On 09/12/2014 11:52 AM, Doug Hellmann wrote:
> On Sep 12, 2014, at 11:21 AM, Mike Bayer <mba...@redhat.com> wrote:
>> On Sep 12, 2014, at 7:39 AM, Sean Dague <s...@dague.net> wrote:
>>> I assume you, gentle OpenStack developers, often find yourself in a hair
>>> tearing out moment of frustration about why local unit tests are doing
>>> completely insane things. The code that it is stack tracing on is no
>>> where to be found, and yet it fails.
>>> And then you realize.... that part of oslo doesn't exist any more....
>>> except there are still pyc files laying around. Gah!
>>> I've proposed the following to Nova and Python novaclient -
>>> https://review.openstack.org/#/c/121044/
>>> Which sets PYTHONDONTWRITEBYTECODE=true in the unit tests.
>> my VPN was down and I didn’t get this thread just now, but I am strongly -1 
>> on this as added to tox.ini, my response is 
>> http://lists.openstack.org/pipermail/openstack-dev/2014-September/045873.html.
>> Short answer: if you want this feature, put PYTHONDONTWRITEBYTECODE into 
>> *your* environment.  Don’t force it on our automated tests or on my 
>> environment.   .pyc files make a difference in behavior, and if we banish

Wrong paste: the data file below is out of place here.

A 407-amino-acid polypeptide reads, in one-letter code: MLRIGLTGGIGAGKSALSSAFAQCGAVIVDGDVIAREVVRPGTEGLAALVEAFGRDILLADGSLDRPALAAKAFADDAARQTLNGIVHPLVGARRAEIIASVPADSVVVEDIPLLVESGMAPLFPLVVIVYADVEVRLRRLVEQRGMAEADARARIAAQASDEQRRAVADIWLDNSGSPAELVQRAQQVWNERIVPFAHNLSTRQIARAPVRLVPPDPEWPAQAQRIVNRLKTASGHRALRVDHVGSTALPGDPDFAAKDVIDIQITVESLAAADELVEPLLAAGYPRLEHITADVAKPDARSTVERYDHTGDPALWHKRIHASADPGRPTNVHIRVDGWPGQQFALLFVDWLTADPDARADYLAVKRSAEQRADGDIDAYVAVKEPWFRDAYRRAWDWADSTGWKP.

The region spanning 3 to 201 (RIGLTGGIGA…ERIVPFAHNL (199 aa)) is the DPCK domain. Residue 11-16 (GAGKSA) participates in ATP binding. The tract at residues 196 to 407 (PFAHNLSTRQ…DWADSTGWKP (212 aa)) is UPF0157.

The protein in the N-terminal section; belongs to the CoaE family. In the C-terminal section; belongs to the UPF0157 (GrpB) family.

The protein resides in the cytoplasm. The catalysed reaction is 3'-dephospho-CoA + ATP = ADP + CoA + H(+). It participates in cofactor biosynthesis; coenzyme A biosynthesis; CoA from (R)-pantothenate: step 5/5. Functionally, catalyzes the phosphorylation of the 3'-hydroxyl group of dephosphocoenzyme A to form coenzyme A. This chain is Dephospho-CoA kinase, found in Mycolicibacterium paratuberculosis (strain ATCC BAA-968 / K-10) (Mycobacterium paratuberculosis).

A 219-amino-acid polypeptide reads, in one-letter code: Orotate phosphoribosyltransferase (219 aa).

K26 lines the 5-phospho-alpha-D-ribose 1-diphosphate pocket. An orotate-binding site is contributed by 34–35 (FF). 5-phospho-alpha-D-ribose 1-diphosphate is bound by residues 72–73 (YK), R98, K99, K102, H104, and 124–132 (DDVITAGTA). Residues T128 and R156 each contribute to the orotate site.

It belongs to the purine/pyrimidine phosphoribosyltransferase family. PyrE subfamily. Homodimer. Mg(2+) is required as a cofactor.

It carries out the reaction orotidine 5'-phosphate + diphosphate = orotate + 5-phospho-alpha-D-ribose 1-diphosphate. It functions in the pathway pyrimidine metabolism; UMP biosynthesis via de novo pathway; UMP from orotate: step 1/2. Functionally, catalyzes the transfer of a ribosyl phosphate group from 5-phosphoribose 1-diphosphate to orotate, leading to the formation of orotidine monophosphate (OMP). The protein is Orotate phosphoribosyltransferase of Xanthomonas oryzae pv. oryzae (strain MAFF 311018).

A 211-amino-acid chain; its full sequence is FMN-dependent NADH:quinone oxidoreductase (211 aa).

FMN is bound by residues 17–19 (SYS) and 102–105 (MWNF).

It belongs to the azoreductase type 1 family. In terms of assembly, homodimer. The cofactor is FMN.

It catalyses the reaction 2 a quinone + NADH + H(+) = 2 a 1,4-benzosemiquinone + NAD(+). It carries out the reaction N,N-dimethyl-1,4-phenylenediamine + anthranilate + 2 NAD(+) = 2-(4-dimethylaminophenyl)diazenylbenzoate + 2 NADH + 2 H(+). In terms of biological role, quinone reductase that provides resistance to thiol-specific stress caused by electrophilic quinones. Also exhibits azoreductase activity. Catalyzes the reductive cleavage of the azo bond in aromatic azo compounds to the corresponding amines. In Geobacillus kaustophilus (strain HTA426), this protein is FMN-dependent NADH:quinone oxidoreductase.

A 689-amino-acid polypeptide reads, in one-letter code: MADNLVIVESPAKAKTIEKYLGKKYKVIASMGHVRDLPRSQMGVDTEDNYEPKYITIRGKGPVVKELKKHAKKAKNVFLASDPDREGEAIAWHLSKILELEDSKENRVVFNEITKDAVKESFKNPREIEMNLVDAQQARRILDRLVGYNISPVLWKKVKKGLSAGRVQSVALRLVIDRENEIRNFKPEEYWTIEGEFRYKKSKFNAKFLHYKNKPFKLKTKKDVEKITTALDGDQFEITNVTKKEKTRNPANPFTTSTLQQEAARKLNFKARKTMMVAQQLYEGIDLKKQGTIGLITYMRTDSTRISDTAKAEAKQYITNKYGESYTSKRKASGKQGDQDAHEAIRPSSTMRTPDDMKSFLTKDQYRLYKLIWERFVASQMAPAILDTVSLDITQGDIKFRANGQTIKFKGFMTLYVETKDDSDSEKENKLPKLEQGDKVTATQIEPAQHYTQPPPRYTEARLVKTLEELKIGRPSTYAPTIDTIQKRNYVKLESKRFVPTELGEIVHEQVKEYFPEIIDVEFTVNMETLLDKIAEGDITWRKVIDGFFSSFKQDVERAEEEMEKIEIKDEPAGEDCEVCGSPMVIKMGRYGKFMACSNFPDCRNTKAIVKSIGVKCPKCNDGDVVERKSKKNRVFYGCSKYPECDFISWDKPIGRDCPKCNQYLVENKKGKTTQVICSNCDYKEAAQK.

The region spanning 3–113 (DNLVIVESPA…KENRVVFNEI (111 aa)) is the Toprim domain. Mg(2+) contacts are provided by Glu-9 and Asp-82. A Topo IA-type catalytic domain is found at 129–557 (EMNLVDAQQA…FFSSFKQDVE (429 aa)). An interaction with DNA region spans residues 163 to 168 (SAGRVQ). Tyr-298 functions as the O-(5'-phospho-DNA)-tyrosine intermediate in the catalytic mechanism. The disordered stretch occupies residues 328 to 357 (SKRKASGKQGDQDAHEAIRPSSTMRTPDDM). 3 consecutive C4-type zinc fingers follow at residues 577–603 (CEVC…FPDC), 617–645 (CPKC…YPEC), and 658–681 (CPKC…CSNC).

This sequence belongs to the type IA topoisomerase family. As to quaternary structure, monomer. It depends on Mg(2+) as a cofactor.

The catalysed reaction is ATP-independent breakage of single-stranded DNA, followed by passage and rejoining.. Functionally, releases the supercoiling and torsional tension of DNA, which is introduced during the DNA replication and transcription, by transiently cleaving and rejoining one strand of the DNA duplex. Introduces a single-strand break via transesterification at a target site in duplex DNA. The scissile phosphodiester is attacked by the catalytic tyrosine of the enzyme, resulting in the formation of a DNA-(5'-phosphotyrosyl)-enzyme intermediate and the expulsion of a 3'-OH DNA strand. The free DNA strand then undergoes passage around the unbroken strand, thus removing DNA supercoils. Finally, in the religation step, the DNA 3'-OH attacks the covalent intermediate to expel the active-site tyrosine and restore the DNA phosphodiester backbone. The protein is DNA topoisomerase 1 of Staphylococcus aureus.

>> them from all testing, then our code is never tested within the environment 
>> that it will normally be run in after shipment.
>> I’d far prefer a simple script added to tox.ini which deletes orphaned .pyc 
>> files only, if a change to tox.ini must be made.
> I have to agree with Mike here. Cleaning up our dev environments using a 
> little automation is better than disabling a feature of the interpreter that 
> may have unforeseen consequences in behavior or performance. The more we 
> introduce unusual settings like this into our environments and tools, the 
> more edge cases and weirdness we’re going to find in those tools that keep us 
> from doing the work we really want to be doing.
> We could use a git hook (see my earlier message in this thread) or we could 
> add a command to tox to remove them before starting the tests. Neither of 
> those solutions would affect the runtime behavior in a way that makes our dev 
> environments fundamentally different from a devstack or production deployment.

You believe that unit tests are going to change in the way they run so
dramatically with this change that it invalidates their use?

Do we have examples of what changes if you do and don't have pyc files

Remember, we're not changing integration testing with this. This is
solely unit testing.

The reason I don't like "just fix it in your local env" is you are then
exporting the complexity to developers. For something that they should
really not have to get bitten by... a lot.


Sean Dague

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